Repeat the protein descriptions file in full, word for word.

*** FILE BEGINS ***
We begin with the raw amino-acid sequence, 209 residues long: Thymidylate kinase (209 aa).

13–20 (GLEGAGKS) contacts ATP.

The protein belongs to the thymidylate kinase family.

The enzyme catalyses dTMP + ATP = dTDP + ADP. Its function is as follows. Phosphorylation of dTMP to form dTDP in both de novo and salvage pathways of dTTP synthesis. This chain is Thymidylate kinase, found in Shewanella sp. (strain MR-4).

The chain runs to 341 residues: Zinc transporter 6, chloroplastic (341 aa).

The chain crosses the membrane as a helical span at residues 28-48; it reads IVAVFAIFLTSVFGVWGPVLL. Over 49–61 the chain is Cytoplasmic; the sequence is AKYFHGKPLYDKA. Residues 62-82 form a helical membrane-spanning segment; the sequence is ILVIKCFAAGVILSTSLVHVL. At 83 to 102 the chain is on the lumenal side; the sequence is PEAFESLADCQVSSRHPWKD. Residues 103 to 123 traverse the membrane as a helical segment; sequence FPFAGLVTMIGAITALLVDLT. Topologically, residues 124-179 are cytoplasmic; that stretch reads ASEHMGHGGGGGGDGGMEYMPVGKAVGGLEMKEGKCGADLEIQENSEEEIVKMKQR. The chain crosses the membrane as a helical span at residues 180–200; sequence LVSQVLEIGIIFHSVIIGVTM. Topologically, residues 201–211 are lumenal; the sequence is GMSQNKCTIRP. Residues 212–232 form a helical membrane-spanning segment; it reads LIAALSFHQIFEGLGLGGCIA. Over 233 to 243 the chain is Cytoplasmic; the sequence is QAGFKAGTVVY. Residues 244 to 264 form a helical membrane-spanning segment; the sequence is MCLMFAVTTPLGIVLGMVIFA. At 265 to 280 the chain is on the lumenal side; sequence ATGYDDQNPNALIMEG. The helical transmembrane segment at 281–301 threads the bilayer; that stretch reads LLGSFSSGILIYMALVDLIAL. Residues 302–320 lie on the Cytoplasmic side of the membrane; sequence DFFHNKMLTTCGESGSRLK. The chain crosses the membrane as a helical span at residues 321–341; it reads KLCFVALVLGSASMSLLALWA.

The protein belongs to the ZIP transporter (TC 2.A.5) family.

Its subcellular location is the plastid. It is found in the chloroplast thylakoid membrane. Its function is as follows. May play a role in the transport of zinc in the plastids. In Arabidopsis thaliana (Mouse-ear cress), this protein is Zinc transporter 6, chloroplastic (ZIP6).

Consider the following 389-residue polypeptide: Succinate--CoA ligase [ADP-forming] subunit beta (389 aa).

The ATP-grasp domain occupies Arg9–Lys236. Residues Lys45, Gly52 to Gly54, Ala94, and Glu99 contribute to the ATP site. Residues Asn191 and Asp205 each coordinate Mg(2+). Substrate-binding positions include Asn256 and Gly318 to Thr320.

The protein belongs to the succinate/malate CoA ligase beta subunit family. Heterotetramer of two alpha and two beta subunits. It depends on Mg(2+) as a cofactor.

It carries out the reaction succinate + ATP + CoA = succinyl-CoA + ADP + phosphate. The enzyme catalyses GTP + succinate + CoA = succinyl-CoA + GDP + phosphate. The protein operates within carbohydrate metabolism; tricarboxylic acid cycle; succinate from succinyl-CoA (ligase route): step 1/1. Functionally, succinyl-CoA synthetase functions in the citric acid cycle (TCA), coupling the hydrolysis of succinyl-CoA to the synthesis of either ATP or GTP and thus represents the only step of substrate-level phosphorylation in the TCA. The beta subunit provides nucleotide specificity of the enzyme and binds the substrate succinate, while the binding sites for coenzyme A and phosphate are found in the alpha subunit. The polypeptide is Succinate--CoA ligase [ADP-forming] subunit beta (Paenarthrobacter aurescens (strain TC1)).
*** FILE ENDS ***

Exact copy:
We begin with the raw amino-acid sequence, 209 residues long: Thymidylate kinase (209 aa).

13–20 (GLEGAGKS) contacts ATP.

The protein belongs to the thymidylate kinase family.

The enzyme catalyses dTMP + ATP = dTDP + ADP. Its function is as follows. Phosphorylation of dTMP to form dTDP in both de novo and salvage pathways of dTTP synthesis. This chain is Thymidylate kinase, found in Shewanella sp. (strain MR-4).

The chain runs to 341 residues: Zinc transporter 6, chloroplastic (341 aa).

The chain crosses the membrane as a helical span at residues 28-48; it reads IVAVFAIFLTSVFGVWGPVLL. Over 49–61 the chain is Cytoplasmic; the sequence is AKYFHGKPLYDKA. Residues 62-82 form a helical membrane-spanning segment; the sequence is ILVIKCFAAGVILSTSLVHVL. At 83 to 102 the chain is on the lumenal side; the sequence is PEAFESLADCQVSSRHPWKD. Residues 103 to 123 traverse the membrane as a helical segment; sequence FPFAGLVTMIGAITALLVDLT. Topologically, residues 124-179 are cytoplasmic; that stretch reads ASEHMGHGGGGGGDGGMEYMPVGKAVGGLEMKEGKCGADLEIQENSEEEIVKMKQR. The chain crosses the membrane as a helical span at residues 180–200; sequence LVSQVLEIGIIFHSVIIGVTM. Topologically, residues 201–211 are lumenal; the sequence is GMSQNKCTIRP. Residues 212–232 form a helical membrane-spanning segment; it reads LIAALSFHQIFEGLGLGGCIA. Over 233 to 243 the chain is Cytoplasmic; the sequence is QAGFKAGTVVY. Residues 244 to 264 form a helical membrane-spanning segment; the sequence is MCLMFAVTTPLGIVLGMVIFA. At 265 to 280 the chain is on the lumenal side; sequence ATGYDDQNPNALIMEG. The helical transmembrane segment at 281–301 threads the bilayer; that stretch reads LLGSFSSGILIYMALVDLIAL. Residues 302–320 lie on the Cytoplasmic side of the membrane; sequence DFFHNKMLTTCGESGSRLK. The chain crosses the membrane as a helical span at residues 321–341; it reads KLCFVALVLGSASMSLLALWA.

The protein belongs to the ZIP transporter (TC 2.A.5) family.

Its subcellular location is the plastid. It is found in the chloroplast thylakoid membrane. Its function is as follows. May play a role in the transport of zinc in the plastids. In Arabidopsis thaliana (Mouse-ear cress), this protein is Zinc transporter 6, chloroplastic (ZIP6).

Consider the following 389-residue polypeptide: Succinate--CoA ligase [ADP-forming] subunit beta (389 aa).

The ATP-grasp domain occupies Arg9–Lys236. Residues Lys45, Gly52 to Gly54, Ala94, and Glu99 contribute to the ATP site. Residues Asn191 and Asp205 each coordinate Mg(2+). Substrate-binding positions include Asn256 and Gly318 to Thr320.

The protein belongs to the succinate/malate CoA ligase beta subunit family. Heterotetramer of two alpha and two beta subunits. It depends on Mg(2+) as a cofactor.

It carries out the reaction succinate + ATP + CoA = succinyl-CoA + ADP + phosphate. The enzyme catalyses GTP + succinate + CoA = succinyl-CoA + GDP + phosphate. The protein operates within carbohydrate metabolism; tricarboxylic acid cycle; succinate from succinyl-CoA (ligase route): step 1/1. Functionally, succinyl-CoA synthetase functions in the citric acid cycle (TCA), coupling the hydrolysis of succinyl-CoA to the synthesis of either ATP or GTP and thus represents the only step of substrate-level phosphorylation in the TCA. The beta subunit provides nucleotide specificity of the enzyme and binds the substrate succinate, while the binding sites for coenzyme A and phosphate are found in the alpha subunit. The polypeptide is Succinate--CoA ligase [ADP-forming] subunit beta (Paenarthrobacter aurescens (strain TC1)).